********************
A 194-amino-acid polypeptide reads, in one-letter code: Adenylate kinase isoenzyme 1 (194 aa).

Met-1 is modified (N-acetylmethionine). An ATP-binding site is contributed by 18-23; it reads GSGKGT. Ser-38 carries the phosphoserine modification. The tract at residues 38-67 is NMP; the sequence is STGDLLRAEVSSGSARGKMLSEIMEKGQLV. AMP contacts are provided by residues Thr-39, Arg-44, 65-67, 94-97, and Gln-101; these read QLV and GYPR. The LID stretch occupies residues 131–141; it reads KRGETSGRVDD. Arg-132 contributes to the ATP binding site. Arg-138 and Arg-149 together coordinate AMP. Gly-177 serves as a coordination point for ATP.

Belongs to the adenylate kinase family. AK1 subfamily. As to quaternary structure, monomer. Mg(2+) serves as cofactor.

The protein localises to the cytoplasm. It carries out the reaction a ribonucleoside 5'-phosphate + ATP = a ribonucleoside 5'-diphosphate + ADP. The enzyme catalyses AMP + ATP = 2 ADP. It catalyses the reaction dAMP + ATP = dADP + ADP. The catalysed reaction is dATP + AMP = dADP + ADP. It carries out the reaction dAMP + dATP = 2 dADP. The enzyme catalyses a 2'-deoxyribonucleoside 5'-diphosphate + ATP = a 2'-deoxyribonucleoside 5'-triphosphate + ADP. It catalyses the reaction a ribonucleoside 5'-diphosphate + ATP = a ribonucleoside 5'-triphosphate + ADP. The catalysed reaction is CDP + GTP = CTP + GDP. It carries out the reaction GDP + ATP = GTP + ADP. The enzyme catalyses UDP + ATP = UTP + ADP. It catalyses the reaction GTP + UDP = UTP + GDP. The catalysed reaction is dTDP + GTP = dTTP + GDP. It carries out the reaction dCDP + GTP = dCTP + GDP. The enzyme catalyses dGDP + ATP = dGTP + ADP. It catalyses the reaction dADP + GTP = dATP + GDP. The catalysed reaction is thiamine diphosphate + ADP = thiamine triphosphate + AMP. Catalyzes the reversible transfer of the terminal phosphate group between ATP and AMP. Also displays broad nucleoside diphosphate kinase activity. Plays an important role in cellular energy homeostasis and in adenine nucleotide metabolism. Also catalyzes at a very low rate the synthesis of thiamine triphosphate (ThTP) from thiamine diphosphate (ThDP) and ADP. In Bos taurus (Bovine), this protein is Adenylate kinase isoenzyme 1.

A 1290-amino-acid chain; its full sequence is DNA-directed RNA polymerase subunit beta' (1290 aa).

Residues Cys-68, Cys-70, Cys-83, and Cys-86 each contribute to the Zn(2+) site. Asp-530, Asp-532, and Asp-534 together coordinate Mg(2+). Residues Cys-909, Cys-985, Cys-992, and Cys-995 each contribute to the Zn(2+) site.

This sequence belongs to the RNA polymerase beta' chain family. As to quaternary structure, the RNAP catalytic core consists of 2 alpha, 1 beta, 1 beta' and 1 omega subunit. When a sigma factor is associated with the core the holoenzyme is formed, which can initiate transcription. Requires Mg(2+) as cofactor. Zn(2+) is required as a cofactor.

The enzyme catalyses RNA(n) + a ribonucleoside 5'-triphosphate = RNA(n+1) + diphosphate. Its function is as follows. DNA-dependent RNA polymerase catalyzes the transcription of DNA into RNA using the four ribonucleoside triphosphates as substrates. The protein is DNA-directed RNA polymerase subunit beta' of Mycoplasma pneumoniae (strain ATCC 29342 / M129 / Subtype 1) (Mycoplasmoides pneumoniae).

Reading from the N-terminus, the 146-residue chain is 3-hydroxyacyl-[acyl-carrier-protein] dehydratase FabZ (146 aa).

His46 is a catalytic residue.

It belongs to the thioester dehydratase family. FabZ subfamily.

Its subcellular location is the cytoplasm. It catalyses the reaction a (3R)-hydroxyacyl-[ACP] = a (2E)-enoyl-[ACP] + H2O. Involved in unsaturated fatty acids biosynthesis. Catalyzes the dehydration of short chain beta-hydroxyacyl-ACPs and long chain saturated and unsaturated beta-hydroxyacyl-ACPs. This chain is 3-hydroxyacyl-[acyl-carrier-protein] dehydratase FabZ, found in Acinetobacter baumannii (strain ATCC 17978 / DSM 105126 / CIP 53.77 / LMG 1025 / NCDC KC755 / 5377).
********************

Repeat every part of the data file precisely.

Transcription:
A 194-amino-acid polypeptide reads, in one-letter code: Adenylate kinase isoenzyme 1 (194 aa).

Met-1 is modified (N-acetylmethionine). An ATP-binding site is contributed by 18-23; it reads GSGKGT. Ser-38 carries the phosphoserine modification. The tract at residues 38-67 is NMP; the sequence is STGDLLRAEVSSGSARGKMLSEIMEKGQLV. AMP contacts are provided by residues Thr-39, Arg-44, 65-67, 94-97, and Gln-101; these read QLV and GYPR. The LID stretch occupies residues 131–141; it reads KRGETSGRVDD. Arg-132 contributes to the ATP binding site. Arg-138 and Arg-149 together coordinate AMP. Gly-177 serves as a coordination point for ATP.

Belongs to the adenylate kinase family. AK1 subfamily. As to quaternary structure, monomer. Mg(2+) serves as cofactor.

The protein localises to the cytoplasm. It carries out the reaction a ribonucleoside 5'-phosphate + ATP = a ribonucleoside 5'-diphosphate + ADP. The enzyme catalyses AMP + ATP = 2 ADP. It catalyses the reaction dAMP + ATP = dADP + ADP. The catalysed reaction is dATP + AMP = dADP + ADP. It carries out the reaction dAMP + dATP = 2 dADP. The enzyme catalyses a 2'-deoxyribonucleoside 5'-diphosphate + ATP = a 2'-deoxyribonucleoside 5'-triphosphate + ADP. It catalyses the reaction a ribonucleoside 5'-diphosphate + ATP = a ribonucleoside 5'-triphosphate + ADP. The catalysed reaction is CDP + GTP = CTP + GDP. It carries out the reaction GDP + ATP = GTP + ADP. The enzyme catalyses UDP + ATP = UTP + ADP. It catalyses the reaction GTP + UDP = UTP + GDP. The catalysed reaction is dTDP + GTP = dTTP + GDP. It carries out the reaction dCDP + GTP = dCTP + GDP. The enzyme catalyses dGDP + ATP = dGTP + ADP. It catalyses the reaction dADP + GTP = dATP + GDP. The catalysed reaction is thiamine diphosphate + ADP = thiamine triphosphate + AMP. Catalyzes the reversible transfer of the terminal phosphate group between ATP and AMP. Also displays broad nucleoside diphosphate kinase activity. Plays an important role in cellular energy homeostasis and in adenine nucleotide metabolism. Also catalyzes at a very low rate the synthesis of thiamine triphosphate (ThTP) from thiamine diphosphate (ThDP) and ADP. In Bos taurus (Bovine), this protein is Adenylate kinase isoenzyme 1.

A 1290-amino-acid chain; its full sequence is DNA-directed RNA polymerase subunit beta' (1290 aa).

Residues Cys-68, Cys-70, Cys-83, and Cys-86 each contribute to the Zn(2+) site. Asp-530, Asp-532, and Asp-534 together coordinate Mg(2+). Residues Cys-909, Cys-985, Cys-992, and Cys-995 each contribute to the Zn(2+) site.

This sequence belongs to the RNA polymerase beta' chain family. As to quaternary structure, the RNAP catalytic core consists of 2 alpha, 1 beta, 1 beta' and 1 omega subunit. When a sigma factor is associated with the core the holoenzyme is formed, which can initiate transcription. Requires Mg(2+) as cofactor. Zn(2+) is required as a cofactor.

The enzyme catalyses RNA(n) + a ribonucleoside 5'-triphosphate = RNA(n+1) + diphosphate. Its function is as follows. DNA-dependent RNA polymerase catalyzes the transcription of DNA into RNA using the four ribonucleoside triphosphates as substrates. The protein is DNA-directed RNA polymerase subunit beta' of Mycoplasma pneumoniae (strain ATCC 29342 / M129 / Subtype 1) (Mycoplasmoides pneumoniae).

Reading from the N-terminus, the 146-residue chain is 3-hydroxyacyl-[acyl-carrier-protein] dehydratase FabZ (146 aa).

His46 is a catalytic residue.

It belongs to the thioester dehydratase family. FabZ subfamily.

Its subcellular location is the cytoplasm. It catalyses the reaction a (3R)-hydroxyacyl-[ACP] = a (2E)-enoyl-[ACP] + H2O. Involved in unsaturated fatty acids biosynthesis. Catalyzes the dehydration of short chain beta-hydroxyacyl-ACPs and long chain saturated and unsaturated beta-hydroxyacyl-ACPs. This chain is 3-hydroxyacyl-[acyl-carrier-protein] dehydratase FabZ, found in Acinetobacter baumannii (strain ATCC 17978 / DSM 105126 / CIP 53.77 / LMG 1025 / NCDC KC755 / 5377).